Working with a Restored Hand Plane

Dinabandhu's restored Stanley #4 1/2

Acquiring a good hand plane and the skill to using it is imperative for any aspiring woodworker. In India many of us are initially discouraged by the difficulty of finding a decent hand plane and the prohibitive costs of importing one. This is one reason why I have been advocating buying Shobha hand planes, which are available in India. There is, however, another option: buying through ebay's UK or US sites.

A number of companies prominent among them Stanley Tools, produced very high quality bench planes during the late 19th and early 20th centuries. Production of these fine bench planes virtually died out after World War II  with the rise of power tools.

Most standard planes made by Stanley and other companies these days are poor replicas of the original beauties. Some companies, Stanley included, have begun producing premium quality planes but these are expensive even by Western standards.

Fortunately, hundreds if not thousands of original Stanley planes are in circulation in the West where they are traded for a fraction of the cost of top quality new planes. To give a comparison, while a brand new Stanley Sweetheart #4 smoothing plane costs about US $ 156, an old one in fairly good condition could be had for as little as $ 30.

Old planes, however, require patience and determination to restore to a fine working condition. But once restored these planes work as good if not better than new top of the line bench planes.

Dinabandhu Mitra, a fellow DIY woodworker based in Kolkata, showed me how a little dedication, care and doggedness could yield much success in acquiring, restoring and using an old classic bench plane.

Dinabandhu had brought his restored plane - a classic Stanley # 4 ½ - to Greater Noida and I was astounded at its superb performance with even the most difficult of teak boards.

I was curious to know how he went about the whole process, so I asked him a few questions:

What prompted you to acquire an old Stanley bench plane?
I was not getting good results with the planes I had. The Soba plane I had was better than the other ones but was quite difficult to set properly and I was not really getting thin and wide shavings that a finely tuned plane is supposed to give. I was not sure whether the problem was the plane or my skill. Old Stanley and Record planes are very highly praised by almost every hand tool expert and feedback on all forums is also the same. Lastly, I couldn't really afford a high quality modern plane like Lie Nielson and moreover I am not sure I deserve one.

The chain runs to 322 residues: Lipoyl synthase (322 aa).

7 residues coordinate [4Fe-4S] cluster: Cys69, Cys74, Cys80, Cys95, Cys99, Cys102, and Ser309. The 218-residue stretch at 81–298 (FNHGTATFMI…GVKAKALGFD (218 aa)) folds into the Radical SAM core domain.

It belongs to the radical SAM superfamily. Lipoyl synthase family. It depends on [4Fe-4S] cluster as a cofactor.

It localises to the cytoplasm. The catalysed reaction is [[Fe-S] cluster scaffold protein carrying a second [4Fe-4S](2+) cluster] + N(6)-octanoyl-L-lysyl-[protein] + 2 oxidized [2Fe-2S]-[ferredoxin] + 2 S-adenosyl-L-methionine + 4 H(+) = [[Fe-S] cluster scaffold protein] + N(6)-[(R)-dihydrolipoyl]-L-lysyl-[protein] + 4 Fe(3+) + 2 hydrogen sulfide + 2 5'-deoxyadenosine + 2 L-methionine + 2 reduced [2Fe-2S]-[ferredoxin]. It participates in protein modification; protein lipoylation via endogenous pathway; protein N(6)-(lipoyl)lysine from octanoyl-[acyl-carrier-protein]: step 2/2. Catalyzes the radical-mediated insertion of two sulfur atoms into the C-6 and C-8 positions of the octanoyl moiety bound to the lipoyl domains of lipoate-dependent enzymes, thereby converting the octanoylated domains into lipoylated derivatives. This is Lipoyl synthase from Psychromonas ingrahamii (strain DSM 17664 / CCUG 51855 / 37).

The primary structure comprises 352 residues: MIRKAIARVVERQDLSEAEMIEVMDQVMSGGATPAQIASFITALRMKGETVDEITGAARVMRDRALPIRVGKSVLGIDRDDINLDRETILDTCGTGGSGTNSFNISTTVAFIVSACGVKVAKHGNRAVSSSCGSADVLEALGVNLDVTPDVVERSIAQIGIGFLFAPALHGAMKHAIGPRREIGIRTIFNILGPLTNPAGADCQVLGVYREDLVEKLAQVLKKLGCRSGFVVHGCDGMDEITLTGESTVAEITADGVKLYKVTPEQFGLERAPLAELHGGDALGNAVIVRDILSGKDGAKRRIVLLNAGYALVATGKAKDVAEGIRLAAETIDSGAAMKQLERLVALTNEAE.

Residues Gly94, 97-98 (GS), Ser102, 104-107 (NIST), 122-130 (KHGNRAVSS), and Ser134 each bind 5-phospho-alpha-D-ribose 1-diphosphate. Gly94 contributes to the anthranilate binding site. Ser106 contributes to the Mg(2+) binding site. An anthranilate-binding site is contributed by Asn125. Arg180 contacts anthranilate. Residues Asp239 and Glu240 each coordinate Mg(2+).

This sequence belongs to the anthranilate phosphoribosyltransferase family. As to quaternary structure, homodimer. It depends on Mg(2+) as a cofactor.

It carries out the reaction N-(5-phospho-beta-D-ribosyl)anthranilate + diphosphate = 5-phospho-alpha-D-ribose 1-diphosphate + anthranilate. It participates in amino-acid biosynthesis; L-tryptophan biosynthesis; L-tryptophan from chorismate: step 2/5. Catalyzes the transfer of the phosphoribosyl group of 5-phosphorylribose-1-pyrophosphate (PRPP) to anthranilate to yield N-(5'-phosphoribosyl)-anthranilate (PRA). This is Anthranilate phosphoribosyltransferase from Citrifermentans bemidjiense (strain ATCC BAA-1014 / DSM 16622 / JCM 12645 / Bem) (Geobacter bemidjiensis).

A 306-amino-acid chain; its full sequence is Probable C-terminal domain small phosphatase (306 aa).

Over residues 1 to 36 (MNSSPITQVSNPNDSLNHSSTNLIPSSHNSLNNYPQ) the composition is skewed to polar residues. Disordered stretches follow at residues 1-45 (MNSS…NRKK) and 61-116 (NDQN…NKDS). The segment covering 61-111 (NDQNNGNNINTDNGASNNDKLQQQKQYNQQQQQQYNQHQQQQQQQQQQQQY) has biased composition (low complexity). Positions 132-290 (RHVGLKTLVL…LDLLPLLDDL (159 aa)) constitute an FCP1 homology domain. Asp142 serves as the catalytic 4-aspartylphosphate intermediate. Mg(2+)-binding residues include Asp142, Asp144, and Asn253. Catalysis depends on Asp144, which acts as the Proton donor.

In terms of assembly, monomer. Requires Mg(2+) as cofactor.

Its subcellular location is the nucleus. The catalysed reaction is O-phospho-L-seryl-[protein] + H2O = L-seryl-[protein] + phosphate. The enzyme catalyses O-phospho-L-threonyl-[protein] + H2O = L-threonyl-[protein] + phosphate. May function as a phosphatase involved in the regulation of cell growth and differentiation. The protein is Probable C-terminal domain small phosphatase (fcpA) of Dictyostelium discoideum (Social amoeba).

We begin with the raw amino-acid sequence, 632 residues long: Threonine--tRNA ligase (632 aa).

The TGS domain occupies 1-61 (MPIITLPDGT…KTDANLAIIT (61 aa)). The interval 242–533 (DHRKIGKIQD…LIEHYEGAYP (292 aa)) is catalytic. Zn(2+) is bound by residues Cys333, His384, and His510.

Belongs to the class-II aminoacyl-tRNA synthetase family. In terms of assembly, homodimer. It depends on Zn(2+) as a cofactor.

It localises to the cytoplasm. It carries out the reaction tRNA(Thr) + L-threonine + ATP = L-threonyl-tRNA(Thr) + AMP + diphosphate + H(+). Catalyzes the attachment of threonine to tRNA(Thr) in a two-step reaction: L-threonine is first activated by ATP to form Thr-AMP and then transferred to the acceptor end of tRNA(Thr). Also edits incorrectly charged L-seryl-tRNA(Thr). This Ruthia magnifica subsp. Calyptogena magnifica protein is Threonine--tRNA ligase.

How did you procure your plane?
Mine is a old Stanley # 4 ½ which I bought it on ebay UK and had it delivered to my cousin in the UK. He brought it with him when he came to India. I don't remember the exact cost but it would be between 20 - 30 GBP including delivery.

What was the plane like when you received it?
The seller from whom I purchased it is an exclusively a used tools vendor who cleans and does some basic sharpening on the tools he sells. But the plane I received was far from tuned. In fact my initial attempts at using the plane were quite disappointing and I stopped using it. I did have to do some amount of hand planing while making my workbench which I did with my Soba smoothing. The Soba plane was not ideal but it gave me the best results at that point.

I gradually became convinced that the problem with my Stanley was a tuning issue, especially since everyone else seemed to get great results with it. I simply lacked the skill to tune it. I kept fine tuning the plane for almost for a year and slowly as my understanding increased the plane started giving better results. I just wish I had someone knowledgeable to actually show me the process. It would have made things much easier.

What did you have to do to restore it?
I watched a quite a few videos on the Net on tuning metal planes. There is one that is quite detailed and discusses the entire process step by step.
I had to do the following:
a) Flatten the sole: The sole was slightly off true but not much and truing it was not difficult. I used a 12mm thick float glass with wet and dry paper.
b) Truing the frog bed:  The frog bed need to be flat so that the blade sits firmly on the frog. This is not a very intuitive process because the lateral adjustment lever is attached to the frog and can't be removed. One Youtube video showed the method of doing it and I just followed that.
c) Straightening the chip breaker: There was a gap between the chip-breaker (cap iron) and the blade and shavings were catching so I had to straighten it. Again I did this on glass with sand paper attached.
d) Polishing the back of the chip breaker: The back of the chip breaker had some rough areas probably some abuse from previous owner. The roughness creates additional friction as the shavings glide over it and prevents it from being ejected easily. I learnt about it quite late and the difference it made is quite surprising. Thereafter shaving literally started flying out.

The orignal blade re-sharpened on sandpaper